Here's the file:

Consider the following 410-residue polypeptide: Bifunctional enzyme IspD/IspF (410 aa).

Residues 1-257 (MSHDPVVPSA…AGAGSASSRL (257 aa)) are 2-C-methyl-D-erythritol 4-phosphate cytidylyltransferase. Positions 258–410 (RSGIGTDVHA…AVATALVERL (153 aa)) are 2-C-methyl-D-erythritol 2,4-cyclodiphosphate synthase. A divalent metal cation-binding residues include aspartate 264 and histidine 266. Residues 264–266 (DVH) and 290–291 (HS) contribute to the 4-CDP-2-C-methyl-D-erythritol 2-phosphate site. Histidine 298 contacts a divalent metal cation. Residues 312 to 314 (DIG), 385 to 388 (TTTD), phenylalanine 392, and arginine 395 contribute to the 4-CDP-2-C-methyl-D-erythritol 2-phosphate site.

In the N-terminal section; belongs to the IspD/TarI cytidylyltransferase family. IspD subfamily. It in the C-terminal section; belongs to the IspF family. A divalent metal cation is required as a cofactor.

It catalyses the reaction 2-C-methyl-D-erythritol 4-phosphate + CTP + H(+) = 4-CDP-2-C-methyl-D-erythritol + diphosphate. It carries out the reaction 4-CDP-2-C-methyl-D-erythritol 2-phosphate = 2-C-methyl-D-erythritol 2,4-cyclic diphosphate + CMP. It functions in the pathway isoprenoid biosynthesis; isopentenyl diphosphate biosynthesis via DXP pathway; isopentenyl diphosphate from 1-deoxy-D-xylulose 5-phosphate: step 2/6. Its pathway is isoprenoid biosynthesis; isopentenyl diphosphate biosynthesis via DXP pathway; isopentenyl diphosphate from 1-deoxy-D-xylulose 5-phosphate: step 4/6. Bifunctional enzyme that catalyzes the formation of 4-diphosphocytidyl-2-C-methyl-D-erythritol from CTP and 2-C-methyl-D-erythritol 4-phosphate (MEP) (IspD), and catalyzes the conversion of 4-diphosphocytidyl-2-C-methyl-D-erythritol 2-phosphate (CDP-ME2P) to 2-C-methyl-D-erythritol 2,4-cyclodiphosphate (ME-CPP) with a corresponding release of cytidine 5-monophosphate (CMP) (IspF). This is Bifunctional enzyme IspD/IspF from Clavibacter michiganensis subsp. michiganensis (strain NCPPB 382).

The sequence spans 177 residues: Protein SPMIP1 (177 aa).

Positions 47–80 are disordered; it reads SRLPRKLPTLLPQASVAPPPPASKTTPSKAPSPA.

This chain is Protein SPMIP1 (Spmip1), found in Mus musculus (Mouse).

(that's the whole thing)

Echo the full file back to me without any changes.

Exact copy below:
Consider the following 410-residue polypeptide: Bifunctional enzyme IspD/IspF (410 aa).

Residues 1-257 (MSHDPVVPSA…AGAGSASSRL (257 aa)) are 2-C-methyl-D-erythritol 4-phosphate cytidylyltransferase. Positions 258–410 (RSGIGTDVHA…AVATALVERL (153 aa)) are 2-C-methyl-D-erythritol 2,4-cyclodiphosphate synthase. A divalent metal cation-binding residues include aspartate 264 and histidine 266. Residues 264–266 (DVH) and 290–291 (HS) contribute to the 4-CDP-2-C-methyl-D-erythritol 2-phosphate site. Histidine 298 contacts a divalent metal cation. Residues 312 to 314 (DIG), 385 to 388 (TTTD), phenylalanine 392, and arginine 395 contribute to the 4-CDP-2-C-methyl-D-erythritol 2-phosphate site.

In the N-terminal section; belongs to the IspD/TarI cytidylyltransferase family. IspD subfamily. It in the C-terminal section; belongs to the IspF family. A divalent metal cation is required as a cofactor.

It catalyses the reaction 2-C-methyl-D-erythritol 4-phosphate + CTP + H(+) = 4-CDP-2-C-methyl-D-erythritol + diphosphate. It carries out the reaction 4-CDP-2-C-methyl-D-erythritol 2-phosphate = 2-C-methyl-D-erythritol 2,4-cyclic diphosphate + CMP. It functions in the pathway isoprenoid biosynthesis; isopentenyl diphosphate biosynthesis via DXP pathway; isopentenyl diphosphate from 1-deoxy-D-xylulose 5-phosphate: step 2/6. Its pathway is isoprenoid biosynthesis; isopentenyl diphosphate biosynthesis via DXP pathway; isopentenyl diphosphate from 1-deoxy-D-xylulose 5-phosphate: step 4/6. Bifunctional enzyme that catalyzes the formation of 4-diphosphocytidyl-2-C-methyl-D-erythritol from CTP and 2-C-methyl-D-erythritol 4-phosphate (MEP) (IspD), and catalyzes the conversion of 4-diphosphocytidyl-2-C-methyl-D-erythritol 2-phosphate (CDP-ME2P) to 2-C-methyl-D-erythritol 2,4-cyclodiphosphate (ME-CPP) with a corresponding release of cytidine 5-monophosphate (CMP) (IspF). This is Bifunctional enzyme IspD/IspF from Clavibacter michiganensis subsp. michiganensis (strain NCPPB 382).

The sequence spans 177 residues: Protein SPMIP1 (177 aa).

Positions 47–80 are disordered; it reads SRLPRKLPTLLPQASVAPPPPASKTTPSKAPSPA.

This chain is Protein SPMIP1 (Spmip1), found in Mus musculus (Mouse).